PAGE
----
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Hoffmann, R. A wiki for the life sciences where authorship matters. Nature Genetics (2008)

Hemorrhage from the inferior vena cava versus the ear artery: a comparison of cardiovascular and hormonal responses in conscious rabbits.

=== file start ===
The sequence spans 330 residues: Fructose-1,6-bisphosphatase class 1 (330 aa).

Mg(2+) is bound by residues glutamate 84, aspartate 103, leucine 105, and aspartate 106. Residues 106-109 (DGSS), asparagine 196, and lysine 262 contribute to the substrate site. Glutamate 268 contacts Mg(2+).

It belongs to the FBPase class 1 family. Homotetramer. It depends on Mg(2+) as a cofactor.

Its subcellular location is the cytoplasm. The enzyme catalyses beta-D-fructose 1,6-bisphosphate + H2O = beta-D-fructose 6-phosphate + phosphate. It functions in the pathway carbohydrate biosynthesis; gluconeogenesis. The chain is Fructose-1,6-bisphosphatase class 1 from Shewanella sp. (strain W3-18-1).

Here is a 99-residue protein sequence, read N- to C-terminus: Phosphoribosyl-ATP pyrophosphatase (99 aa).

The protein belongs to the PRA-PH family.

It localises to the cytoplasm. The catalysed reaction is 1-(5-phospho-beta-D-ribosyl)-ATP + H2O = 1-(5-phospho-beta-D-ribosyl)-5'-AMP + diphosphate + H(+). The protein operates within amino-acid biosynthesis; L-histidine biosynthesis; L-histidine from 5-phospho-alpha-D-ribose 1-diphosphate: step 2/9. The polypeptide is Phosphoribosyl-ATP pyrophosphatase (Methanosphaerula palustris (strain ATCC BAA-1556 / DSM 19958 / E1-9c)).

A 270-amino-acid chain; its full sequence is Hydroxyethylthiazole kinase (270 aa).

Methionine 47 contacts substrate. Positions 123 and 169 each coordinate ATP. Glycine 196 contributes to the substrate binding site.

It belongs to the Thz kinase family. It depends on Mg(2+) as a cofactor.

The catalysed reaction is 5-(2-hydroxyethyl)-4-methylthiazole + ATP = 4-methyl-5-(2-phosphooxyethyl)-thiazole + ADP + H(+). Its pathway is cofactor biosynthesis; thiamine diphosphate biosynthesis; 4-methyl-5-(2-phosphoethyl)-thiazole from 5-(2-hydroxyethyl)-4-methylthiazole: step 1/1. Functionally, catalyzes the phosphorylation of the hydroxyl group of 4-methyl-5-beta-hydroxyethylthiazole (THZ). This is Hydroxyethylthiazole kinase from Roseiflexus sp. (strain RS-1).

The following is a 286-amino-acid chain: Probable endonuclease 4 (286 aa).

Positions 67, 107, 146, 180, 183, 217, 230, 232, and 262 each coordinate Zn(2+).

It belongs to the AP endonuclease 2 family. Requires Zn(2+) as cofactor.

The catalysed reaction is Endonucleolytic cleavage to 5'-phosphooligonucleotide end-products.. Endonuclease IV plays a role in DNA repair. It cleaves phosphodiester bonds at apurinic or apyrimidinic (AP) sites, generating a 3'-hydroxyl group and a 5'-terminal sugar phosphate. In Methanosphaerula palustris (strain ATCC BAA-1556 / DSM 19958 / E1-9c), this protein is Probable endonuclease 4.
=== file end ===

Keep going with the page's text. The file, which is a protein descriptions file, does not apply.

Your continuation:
There are inherent complications associated with chronic indwelling venous catheters for use as bleed catheters in long term hemorrhage experiments in conscious animals. As an alternative we have developed a protocol for bleeding conscious rabbits using a disposable catheter in the central ear artery. Previously we had bled rabbits through a catheter chronically implanted in the inferior vena cava (IVC); thus, we were interested in any potential differences in the hormonal (vasopressin and renin) and cardiovascular profile during hemorrhage between the IVC and ear artery bleeds. Rabbits underwent two bleeds, 1 week apart, one using the indwelling IVC catheter and the other with an ear artery (EA) catheter. We compared the mean arterial pressure (MAP), heart rate (HR), plasma vasopressin (AVP), and plasma renin activity (PRA) before and during hemorrhage. Baseline cardiovascular and hormonal values were the same, regardless of choice of bleed site. In addition there were no differences between bleed sites in the rate of fall of MAP (slope: IVC, 0.24 +/- 0.05; EA, 0.26 +/- 0.04) and the rate of rise of HR (slope: IVC, -1.37 +/- 0.22; EA, -1.20 +/- 0.19). Finally the AVP and PRA values associated with a MAP of 50 mmHg (1 mmHg = 133.3 Pa) (close to peak levels achieved during the hemorrhage) were also not different between IVC and EA bleeds. Given that the profiles of the bleeds were not different and that surgical implantation, possible infection, and daily flushing were avoided by the use of the EA catheter, we concluded that use of the EA as a site for bleeding conscious rabbits was justified.[1]


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